The Edition sits down with leading Hoteliers in the Maldives, bringing readers exclusive information on what goes on in the minds of the leading business people in one of the fastest expanding, and most exciting industries of our time.
Armed with over 30 years of experience in the hospitality industry, Marc Reader returned to Maldives in 2017 as Resort Manager of Finolhu Maldives, a one-of-a-kind resort that brands itself as ‘retro chic’.
His second appointment in the country comes a decade after working as General Manager at the resort that is widely credited as having launched luxury tourism in Maldives to new heights, the stunning Huvafen Fushi.
Bustling with energy, Marc is a jovial character, ever-ready for a laugh and the classic Aussie down-to-earth approach to life and dare-we-say, business.
However, it is his somewhat unusual journey into Hospitality that piques our interest the most, as it tells the tale of a young skiing enthusiast making his way into the ranks of some of the most successful Hoteliers in the country.
"Essentially, I started off as a kitchen hand at 13 years of age in Aspen, Colorado to get myself through a Ski Racing Camp. Anyway, long story short, I kept on thinking through the snow ski racing, about what I was going to do. I had a passion for entertainment because we lived in a beautiful house in Sydney, my parents were in international business in the skiing industry, and a lot of people from international agencies used to come and stay with us. It used to be nicknamed the Barmen Hotel, the UNBAN.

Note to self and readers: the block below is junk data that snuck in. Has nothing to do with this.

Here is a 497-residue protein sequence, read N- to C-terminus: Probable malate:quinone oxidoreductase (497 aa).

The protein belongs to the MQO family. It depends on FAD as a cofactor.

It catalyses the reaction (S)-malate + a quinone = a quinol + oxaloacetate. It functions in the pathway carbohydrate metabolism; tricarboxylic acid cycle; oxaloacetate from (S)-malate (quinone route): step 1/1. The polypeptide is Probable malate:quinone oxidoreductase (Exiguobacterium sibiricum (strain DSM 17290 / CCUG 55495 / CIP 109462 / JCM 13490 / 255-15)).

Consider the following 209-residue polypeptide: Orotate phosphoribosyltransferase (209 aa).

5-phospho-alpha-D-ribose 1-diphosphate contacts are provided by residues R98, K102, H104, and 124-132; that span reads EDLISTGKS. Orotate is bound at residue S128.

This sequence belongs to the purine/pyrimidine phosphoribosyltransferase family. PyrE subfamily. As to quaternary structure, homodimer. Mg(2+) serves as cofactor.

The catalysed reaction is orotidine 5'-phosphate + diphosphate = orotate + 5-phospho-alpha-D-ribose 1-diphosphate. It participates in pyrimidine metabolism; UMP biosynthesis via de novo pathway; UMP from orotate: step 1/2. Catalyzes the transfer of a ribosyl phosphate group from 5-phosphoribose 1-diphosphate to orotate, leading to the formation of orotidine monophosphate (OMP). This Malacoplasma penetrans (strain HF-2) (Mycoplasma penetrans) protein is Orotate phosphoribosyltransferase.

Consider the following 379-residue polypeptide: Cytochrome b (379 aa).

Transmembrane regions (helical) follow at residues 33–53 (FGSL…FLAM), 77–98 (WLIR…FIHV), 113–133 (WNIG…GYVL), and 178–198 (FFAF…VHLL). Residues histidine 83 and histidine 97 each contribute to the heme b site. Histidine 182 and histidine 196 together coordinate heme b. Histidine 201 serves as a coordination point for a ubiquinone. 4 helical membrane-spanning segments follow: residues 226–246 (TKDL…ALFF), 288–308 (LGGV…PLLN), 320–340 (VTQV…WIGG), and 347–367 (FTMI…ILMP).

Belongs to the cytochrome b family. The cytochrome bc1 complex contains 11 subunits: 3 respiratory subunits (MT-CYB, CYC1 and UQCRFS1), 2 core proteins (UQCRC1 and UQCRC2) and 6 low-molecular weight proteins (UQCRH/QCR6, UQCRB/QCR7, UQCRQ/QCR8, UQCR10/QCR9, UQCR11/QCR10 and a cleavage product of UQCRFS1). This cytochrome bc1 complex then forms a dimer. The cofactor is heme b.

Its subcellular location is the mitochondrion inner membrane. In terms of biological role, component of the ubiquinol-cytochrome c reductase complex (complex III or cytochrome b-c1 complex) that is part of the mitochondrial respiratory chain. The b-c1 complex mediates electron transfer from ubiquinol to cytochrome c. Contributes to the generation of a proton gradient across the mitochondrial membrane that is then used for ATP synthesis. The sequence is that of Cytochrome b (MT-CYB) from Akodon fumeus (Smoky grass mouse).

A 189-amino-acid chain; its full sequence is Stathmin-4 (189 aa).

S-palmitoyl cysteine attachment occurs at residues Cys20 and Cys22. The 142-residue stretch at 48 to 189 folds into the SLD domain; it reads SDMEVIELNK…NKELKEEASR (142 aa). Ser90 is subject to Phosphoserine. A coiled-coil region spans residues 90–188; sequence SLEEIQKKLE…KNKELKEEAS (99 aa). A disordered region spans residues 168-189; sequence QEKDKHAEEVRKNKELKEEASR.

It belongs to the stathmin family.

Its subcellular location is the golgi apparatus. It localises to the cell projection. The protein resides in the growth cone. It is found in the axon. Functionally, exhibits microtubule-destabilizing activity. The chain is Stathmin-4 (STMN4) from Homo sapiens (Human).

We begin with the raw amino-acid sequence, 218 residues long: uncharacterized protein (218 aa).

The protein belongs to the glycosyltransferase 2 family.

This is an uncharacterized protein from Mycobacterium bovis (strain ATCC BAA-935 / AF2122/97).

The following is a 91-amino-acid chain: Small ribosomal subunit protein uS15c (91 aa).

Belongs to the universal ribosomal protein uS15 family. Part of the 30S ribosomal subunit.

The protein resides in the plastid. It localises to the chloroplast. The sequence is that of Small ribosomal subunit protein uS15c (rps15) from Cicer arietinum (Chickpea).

So I was surrounded with entertaining throughout my life, and I wanted to get into hospitality but my first love was food.
I started at culinary school, but then I got a scholarship through my family’s business to the United Kingdom. When I was there, I continued with food but also studied a diploma in Hospitality and Management.
Ultimately I wanted to get into hotels, the first of which was the Palm Beach Hotel, Larnaca, Cyprus - Holiday Inn it was in those days.
That was just for the season though, and after my parents divorced, my mom was on her own. As it turns out, she had cash and I had none, and we decided to buy a restaurant together, because it was something she and I could do together; she used to be a compère at fashion shows, and I had a passion for food. It went from zero to hero very quickly and turned into a very famous restaurant called ‘Haskan’s’ in West Perth."
“I was invited to sort of, get involved in the hotel industry through my respect within the hospitality business. I came around people in Melbourne and they invited me to go into hotels for the first time. We developed a country retreat, 92-bedroom hotel, still called The Mansion Hotel, I think.
The hotel, in those days, was a conference retreat but the resort was more or less filled through the spa, rather than the spa filled through the resort - so it was very spa focused.”
Marc launched into the heart of his first project with a twinge of happy nostalgia, describing it as the “conversion of a building that was out of commission, the church had moved out 30 years earlier so it was completely depleted.